Death of ideology, rise of idiocy

The latest attention to David Cameron’s leisure activities (this just in – he sort of plays tennis) surely marks, for sure, this time, the end of attention to ideology and the rise to complete centrality of valence politics in the UK. Valence usually refers to things like an image of governing competence and the positive vision of its leader. Now, we will have to add in the amount of hours they fill in their worksheets and the amount of crap pies that they eat while working. No doubt, we will now see various MPs accidentally leaking pictures of themselves in their offices, tie off, sleeves rolled up and looking incredibly pasty faced (see what I did there?) to show that they work hard. Or, they will go on the BBC or tweet on a Sunday to show how great they are. Time will tell what the British media wants – not quite Gordon Brown (who had the reputation for never leaving his office – prompting many to allege that he was going mad) but a lot more than David Cameron (maybe they want Margaret Thatcher, who allegedly rose to work at 4am, as if opening the doors for early deliveries at the local shop). I will only say two things. First, people are living in the past if they think that the actions of a UK Prime Minister are so crucial to British politics that they can never be away from the desk or the red button. Second, people who work very long hours with no breaks will make very bad decisions. People who get obsessed with the detail, and try to solve every problem and pay attention to everything, will burn out very quickly and/ or lose their ability to step back from situations and think about them before acting. So, for me, the image of David Cameron talking to his tennis machine (ooh, tough one Cleggy) is quite reassuring. I wrote this on Sunday morning.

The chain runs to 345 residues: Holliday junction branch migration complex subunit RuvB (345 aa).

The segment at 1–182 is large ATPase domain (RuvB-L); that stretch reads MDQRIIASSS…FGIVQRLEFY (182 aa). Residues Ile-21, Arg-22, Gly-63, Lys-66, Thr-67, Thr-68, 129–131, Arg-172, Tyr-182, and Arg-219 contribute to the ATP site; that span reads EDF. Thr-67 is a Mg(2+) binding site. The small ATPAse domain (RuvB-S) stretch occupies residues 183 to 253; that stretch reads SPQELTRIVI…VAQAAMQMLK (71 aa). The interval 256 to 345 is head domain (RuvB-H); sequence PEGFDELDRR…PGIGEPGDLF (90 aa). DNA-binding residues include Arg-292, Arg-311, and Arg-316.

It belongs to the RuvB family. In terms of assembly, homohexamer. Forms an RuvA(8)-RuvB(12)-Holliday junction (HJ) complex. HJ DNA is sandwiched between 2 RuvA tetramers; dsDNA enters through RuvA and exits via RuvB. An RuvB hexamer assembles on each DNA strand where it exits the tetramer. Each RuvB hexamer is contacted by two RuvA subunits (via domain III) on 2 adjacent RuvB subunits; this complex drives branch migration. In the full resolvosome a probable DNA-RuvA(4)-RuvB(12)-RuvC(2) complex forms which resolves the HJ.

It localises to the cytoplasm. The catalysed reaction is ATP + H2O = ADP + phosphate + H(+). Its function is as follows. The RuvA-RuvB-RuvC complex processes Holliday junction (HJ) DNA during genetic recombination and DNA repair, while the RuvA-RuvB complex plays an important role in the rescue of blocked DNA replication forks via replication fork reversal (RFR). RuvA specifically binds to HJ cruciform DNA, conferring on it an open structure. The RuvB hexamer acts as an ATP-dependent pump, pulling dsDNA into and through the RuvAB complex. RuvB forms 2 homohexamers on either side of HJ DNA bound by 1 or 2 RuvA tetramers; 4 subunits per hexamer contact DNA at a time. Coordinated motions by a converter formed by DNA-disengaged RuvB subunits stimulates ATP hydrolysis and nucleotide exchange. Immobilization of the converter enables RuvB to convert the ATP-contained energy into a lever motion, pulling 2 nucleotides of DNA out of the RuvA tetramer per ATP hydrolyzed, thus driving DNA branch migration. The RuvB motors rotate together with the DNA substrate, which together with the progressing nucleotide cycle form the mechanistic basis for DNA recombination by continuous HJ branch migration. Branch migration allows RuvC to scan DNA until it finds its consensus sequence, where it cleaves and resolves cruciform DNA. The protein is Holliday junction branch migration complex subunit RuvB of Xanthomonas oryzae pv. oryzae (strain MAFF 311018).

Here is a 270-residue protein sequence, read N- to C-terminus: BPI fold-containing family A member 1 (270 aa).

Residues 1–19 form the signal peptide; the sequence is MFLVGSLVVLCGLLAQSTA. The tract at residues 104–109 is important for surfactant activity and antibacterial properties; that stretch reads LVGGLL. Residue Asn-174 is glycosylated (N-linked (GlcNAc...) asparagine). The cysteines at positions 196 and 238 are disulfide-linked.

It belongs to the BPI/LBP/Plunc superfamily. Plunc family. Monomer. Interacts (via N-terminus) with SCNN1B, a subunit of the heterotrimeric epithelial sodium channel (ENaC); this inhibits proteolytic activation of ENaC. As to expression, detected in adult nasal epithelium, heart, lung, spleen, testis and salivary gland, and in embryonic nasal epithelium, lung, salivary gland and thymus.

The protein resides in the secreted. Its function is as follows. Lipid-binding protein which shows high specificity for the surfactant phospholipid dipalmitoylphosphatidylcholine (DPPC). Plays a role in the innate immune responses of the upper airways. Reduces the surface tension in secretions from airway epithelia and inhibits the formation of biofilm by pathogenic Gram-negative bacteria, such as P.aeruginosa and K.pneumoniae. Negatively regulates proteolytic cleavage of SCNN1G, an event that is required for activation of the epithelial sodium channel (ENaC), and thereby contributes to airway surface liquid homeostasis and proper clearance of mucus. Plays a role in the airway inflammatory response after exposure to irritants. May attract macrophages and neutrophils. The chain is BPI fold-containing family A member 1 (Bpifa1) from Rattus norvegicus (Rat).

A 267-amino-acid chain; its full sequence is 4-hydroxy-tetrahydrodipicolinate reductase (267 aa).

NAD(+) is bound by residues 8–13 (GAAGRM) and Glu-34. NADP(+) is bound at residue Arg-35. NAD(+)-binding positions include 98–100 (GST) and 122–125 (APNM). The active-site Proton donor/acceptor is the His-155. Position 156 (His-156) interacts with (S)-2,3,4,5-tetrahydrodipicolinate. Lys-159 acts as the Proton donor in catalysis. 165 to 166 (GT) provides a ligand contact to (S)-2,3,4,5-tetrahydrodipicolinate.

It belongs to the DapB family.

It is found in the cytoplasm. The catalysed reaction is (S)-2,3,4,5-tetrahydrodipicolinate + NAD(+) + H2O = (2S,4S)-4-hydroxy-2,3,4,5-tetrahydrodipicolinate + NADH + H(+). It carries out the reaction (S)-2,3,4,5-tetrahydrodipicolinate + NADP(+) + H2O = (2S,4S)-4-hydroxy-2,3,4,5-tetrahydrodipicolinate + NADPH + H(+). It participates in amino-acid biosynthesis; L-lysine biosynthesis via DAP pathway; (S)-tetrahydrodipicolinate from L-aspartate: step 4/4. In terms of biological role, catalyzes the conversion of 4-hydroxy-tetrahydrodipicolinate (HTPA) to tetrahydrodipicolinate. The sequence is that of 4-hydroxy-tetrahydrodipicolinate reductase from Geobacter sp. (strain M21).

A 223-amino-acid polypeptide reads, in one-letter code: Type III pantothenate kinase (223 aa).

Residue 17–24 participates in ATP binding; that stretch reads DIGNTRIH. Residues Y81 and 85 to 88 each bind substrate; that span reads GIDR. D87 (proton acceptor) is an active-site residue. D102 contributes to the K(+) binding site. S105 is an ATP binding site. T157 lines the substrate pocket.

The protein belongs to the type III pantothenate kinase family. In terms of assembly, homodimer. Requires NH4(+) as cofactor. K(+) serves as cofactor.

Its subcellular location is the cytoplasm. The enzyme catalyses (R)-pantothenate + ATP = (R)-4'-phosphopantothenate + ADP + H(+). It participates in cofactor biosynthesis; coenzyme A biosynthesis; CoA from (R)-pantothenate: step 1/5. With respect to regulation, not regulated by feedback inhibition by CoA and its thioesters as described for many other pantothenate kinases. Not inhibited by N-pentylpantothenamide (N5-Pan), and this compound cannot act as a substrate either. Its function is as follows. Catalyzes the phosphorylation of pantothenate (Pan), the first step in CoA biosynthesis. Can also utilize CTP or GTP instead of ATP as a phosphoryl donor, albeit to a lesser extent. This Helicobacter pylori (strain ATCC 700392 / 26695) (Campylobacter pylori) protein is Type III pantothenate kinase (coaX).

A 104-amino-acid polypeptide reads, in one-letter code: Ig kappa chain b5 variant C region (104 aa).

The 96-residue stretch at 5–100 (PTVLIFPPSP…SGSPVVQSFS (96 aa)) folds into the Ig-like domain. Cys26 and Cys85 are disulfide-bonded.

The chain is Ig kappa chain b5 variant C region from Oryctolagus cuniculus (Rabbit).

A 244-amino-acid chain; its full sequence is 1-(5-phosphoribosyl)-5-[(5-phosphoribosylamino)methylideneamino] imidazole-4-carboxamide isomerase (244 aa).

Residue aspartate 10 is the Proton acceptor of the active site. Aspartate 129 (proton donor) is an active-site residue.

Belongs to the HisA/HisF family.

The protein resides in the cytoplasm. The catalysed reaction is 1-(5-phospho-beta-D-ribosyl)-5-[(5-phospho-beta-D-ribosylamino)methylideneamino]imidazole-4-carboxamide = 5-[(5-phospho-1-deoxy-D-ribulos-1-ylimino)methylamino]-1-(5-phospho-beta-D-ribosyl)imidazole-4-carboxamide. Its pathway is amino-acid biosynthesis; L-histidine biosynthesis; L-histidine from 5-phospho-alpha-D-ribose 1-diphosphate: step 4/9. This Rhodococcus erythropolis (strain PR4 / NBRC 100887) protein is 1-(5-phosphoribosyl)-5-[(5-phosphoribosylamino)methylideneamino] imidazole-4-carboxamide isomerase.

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Filed under UK politics and policy, Uncategorized

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